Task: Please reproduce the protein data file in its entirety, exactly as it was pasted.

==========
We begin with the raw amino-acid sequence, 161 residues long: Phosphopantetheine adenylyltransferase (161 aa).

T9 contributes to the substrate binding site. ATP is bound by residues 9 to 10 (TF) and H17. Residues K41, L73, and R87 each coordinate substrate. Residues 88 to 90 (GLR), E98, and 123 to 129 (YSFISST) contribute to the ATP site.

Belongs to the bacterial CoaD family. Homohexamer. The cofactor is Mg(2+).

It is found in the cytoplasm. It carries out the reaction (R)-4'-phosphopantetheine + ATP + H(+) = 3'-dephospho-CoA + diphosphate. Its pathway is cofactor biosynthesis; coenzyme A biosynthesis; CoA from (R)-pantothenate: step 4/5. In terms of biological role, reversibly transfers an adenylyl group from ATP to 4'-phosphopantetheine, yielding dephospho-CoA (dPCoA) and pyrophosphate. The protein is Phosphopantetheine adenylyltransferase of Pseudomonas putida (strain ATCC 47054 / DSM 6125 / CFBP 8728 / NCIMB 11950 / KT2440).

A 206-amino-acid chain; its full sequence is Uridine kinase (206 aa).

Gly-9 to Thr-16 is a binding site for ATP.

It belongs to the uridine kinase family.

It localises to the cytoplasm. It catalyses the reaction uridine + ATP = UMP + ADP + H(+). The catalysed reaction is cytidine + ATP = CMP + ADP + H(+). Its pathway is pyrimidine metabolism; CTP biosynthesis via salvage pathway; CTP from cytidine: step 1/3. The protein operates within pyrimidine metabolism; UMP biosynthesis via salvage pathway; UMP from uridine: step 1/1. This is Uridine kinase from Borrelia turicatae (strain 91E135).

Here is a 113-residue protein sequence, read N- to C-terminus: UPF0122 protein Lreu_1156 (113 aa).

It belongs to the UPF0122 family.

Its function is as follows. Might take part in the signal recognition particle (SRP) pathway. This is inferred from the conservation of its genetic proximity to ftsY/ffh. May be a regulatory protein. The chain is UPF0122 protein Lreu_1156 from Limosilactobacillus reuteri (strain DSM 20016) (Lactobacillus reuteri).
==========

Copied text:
We begin with the raw amino-acid sequence, 161 residues long: Phosphopantetheine adenylyltransferase (161 aa).

T9 contributes to the substrate binding site. ATP is bound by residues 9 to 10 (TF) and H17. Residues K41, L73, and R87 each coordinate substrate. Residues 88 to 90 (GLR), E98, and 123 to 129 (YSFISST) contribute to the ATP site.

Belongs to the bacterial CoaD family. Homohexamer. The cofactor is Mg(2+).

It is found in the cytoplasm. It carries out the reaction (R)-4'-phosphopantetheine + ATP + H(+) = 3'-dephospho-CoA + diphosphate. Its pathway is cofactor biosynthesis; coenzyme A biosynthesis; CoA from (R)-pantothenate: step 4/5. In terms of biological role, reversibly transfers an adenylyl group from ATP to 4'-phosphopantetheine, yielding dephospho-CoA (dPCoA) and pyrophosphate. The protein is Phosphopantetheine adenylyltransferase of Pseudomonas putida (strain ATCC 47054 / DSM 6125 / CFBP 8728 / NCIMB 11950 / KT2440).

A 206-amino-acid chain; its full sequence is Uridine kinase (206 aa).

Gly-9 to Thr-16 is a binding site for ATP.

It belongs to the uridine kinase family.

It localises to the cytoplasm. It catalyses the reaction uridine + ATP = UMP + ADP + H(+). The catalysed reaction is cytidine + ATP = CMP + ADP + H(+). Its pathway is pyrimidine metabolism; CTP biosynthesis via salvage pathway; CTP from cytidine: step 1/3. The protein operates within pyrimidine metabolism; UMP biosynthesis via salvage pathway; UMP from uridine: step 1/1. This is Uridine kinase from Borrelia turicatae (strain 91E135).

Here is a 113-residue protein sequence, read N- to C-terminus: UPF0122 protein Lreu_1156 (113 aa).

It belongs to the UPF0122 family.

Its function is as follows. Might take part in the signal recognition particle (SRP) pathway. This is inferred from the conservation of its genetic proximity to ftsY/ffh. May be a regulatory protein. The chain is UPF0122 protein Lreu_1156 from Limosilactobacillus reuteri (strain DSM 20016) (Lactobacillus reuteri).